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There are a number of symbols in The Great Gatsby. Here are a few.
The green light symbolizes growth, progress, and money. Gatsby stares at the green light and it comes to be like a beacon for him, a symbol of Daisy and what she represents for him: the American Dream. Because Gatsby felt he needed to obtain money in order to be suitable for Daisy, green also symbolizes money and is perhaps a foreshadowing symbol of the corruption and recklessness with which Gatsby pursues this dream.
In the next chapter, the symbolism of green is juxtaposed to the grey of the Valley of Ashes and this represents the failure of the American dream, a land of forgotten opportunities.
In Chapter 3, the books symbolize Gatsby's persona because they look like cardboard but are in fact real. Gatsby is a real person but with a constructed identity.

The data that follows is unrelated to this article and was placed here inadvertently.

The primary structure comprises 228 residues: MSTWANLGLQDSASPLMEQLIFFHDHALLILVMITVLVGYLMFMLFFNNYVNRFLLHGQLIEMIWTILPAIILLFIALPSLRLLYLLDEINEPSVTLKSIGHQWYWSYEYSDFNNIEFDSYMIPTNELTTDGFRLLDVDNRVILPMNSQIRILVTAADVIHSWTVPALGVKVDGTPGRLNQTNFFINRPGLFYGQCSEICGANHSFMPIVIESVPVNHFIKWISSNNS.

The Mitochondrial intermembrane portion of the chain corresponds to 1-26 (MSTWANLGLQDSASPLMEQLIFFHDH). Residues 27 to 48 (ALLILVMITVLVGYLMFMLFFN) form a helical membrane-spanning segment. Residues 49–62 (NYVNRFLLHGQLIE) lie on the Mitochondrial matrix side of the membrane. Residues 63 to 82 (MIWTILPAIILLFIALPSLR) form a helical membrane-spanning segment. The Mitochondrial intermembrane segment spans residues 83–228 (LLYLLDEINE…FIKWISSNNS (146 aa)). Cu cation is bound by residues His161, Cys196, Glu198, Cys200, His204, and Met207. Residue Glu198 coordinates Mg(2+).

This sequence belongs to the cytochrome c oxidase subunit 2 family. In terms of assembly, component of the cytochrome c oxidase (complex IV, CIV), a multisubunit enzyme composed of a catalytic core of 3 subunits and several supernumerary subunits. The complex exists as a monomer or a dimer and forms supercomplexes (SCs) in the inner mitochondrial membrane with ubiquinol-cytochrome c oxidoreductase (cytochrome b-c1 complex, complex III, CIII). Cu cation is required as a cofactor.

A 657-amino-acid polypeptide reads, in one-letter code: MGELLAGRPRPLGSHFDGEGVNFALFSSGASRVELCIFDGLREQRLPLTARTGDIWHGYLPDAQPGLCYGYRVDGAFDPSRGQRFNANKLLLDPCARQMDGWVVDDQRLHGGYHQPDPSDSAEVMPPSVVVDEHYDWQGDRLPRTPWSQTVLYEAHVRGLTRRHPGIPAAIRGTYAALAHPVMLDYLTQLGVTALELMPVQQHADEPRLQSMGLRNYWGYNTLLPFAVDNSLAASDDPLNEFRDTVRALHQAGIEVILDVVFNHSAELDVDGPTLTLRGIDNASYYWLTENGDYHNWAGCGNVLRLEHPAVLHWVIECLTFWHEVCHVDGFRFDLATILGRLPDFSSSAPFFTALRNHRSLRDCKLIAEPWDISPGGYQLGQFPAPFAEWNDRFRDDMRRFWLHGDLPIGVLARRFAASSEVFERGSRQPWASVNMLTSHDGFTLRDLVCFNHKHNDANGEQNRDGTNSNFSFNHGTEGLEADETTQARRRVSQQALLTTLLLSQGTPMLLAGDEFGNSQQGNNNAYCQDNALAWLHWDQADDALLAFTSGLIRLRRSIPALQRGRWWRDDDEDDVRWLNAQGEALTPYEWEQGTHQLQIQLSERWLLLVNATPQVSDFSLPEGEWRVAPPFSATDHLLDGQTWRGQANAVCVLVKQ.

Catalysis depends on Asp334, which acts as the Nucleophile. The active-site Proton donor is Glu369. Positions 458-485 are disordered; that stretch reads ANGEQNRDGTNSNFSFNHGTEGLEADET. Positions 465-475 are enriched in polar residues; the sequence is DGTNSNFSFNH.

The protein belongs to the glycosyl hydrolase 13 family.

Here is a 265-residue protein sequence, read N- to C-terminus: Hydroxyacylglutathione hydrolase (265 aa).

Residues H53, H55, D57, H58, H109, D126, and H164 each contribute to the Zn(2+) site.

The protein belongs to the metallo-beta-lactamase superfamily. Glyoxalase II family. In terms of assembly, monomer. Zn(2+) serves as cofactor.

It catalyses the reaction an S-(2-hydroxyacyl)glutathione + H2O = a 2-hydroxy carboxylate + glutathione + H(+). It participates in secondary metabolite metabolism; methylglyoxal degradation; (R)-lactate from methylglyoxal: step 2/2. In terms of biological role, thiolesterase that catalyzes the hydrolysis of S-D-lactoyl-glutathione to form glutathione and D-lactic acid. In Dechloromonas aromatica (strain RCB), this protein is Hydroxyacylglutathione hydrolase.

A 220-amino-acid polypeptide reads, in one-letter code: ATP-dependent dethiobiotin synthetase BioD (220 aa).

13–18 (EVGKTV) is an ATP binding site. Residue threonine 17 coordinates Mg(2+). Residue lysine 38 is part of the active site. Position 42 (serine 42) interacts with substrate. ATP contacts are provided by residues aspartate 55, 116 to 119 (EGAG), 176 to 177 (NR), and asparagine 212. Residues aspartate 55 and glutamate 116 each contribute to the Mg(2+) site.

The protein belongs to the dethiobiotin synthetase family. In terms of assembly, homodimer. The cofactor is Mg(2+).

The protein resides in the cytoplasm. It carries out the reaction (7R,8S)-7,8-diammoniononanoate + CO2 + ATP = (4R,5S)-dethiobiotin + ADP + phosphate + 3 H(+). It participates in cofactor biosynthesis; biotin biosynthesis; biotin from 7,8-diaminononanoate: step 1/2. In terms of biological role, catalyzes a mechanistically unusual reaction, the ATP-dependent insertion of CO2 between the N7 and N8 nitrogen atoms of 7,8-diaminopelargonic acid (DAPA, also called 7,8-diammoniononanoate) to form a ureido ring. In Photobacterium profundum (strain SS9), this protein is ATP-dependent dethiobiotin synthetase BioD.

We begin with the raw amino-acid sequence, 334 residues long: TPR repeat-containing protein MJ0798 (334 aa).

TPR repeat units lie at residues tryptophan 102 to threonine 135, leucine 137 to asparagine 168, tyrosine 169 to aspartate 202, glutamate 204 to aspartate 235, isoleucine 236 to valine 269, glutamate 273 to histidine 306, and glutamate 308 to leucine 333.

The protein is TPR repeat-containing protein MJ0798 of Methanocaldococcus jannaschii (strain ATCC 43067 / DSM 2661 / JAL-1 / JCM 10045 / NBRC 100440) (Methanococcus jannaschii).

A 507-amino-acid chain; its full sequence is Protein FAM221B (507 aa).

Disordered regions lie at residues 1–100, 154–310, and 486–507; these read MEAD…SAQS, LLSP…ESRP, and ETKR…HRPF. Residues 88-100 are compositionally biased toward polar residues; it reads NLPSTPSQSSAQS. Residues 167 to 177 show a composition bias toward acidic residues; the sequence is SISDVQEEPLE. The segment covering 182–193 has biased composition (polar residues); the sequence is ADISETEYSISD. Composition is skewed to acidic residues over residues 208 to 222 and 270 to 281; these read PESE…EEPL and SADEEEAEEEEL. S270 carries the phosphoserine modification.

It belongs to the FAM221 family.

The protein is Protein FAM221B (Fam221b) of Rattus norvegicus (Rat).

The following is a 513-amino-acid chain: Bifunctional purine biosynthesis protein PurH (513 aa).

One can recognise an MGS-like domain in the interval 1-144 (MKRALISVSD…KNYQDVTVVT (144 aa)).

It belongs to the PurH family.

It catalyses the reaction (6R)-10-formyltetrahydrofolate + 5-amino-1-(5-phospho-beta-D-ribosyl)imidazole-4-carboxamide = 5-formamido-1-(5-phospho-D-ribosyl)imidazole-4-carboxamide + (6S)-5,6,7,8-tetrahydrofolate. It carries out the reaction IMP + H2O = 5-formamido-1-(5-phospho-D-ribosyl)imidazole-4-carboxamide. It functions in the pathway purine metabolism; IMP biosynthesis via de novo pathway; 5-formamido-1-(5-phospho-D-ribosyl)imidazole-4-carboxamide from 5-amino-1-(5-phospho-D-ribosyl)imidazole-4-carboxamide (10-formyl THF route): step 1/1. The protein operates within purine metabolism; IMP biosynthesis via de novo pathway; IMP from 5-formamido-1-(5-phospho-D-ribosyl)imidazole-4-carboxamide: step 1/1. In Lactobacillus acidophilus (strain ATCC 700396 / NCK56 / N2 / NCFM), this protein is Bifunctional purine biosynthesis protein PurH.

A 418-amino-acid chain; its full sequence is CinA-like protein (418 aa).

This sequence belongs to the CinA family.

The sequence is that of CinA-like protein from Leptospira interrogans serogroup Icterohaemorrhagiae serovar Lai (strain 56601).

Daisy is (for Gatsby) an idealization, a holy grail, the American Dream. In the broader context of the novel, she represents the realty that the American dream is unobtainable, or to be obtainable, one must be willing to embark on a path of corruption.
Another symbol, first described in Chapter 2, is the billboard of Doctor T. J. Eckleburg, ironically an oculist whose picture on the billboard "stares" over the bleak landscape of the Valley of Ashes. "They look out of no face, but, instead, from a pair of enormous yellow spectacles which pass over a nonexistent nose." America has often been described as the promised land, a place of opportunity. Doctor Eckleburg's eyes without a face staring out from the billboard symbolize a God who has essentially forsaken the land and people, leaving a lifeless poster of himself in his place.
The green light (and Daisy) are symbols with drive Gatsby to continue his pursuit of his dream. The Valley of Ashes represents the dreams which failed. Some symbols drive the plot, but the landscapes (green and gray) and the billboard illustrate the world Gatsby lives in. By illustrating the corrupt world of East Egg and the desolation of the Valley of Ashes, Fitzgerald sets Gatsby on stage for an empty/corrupt victory or a bleak defeat.
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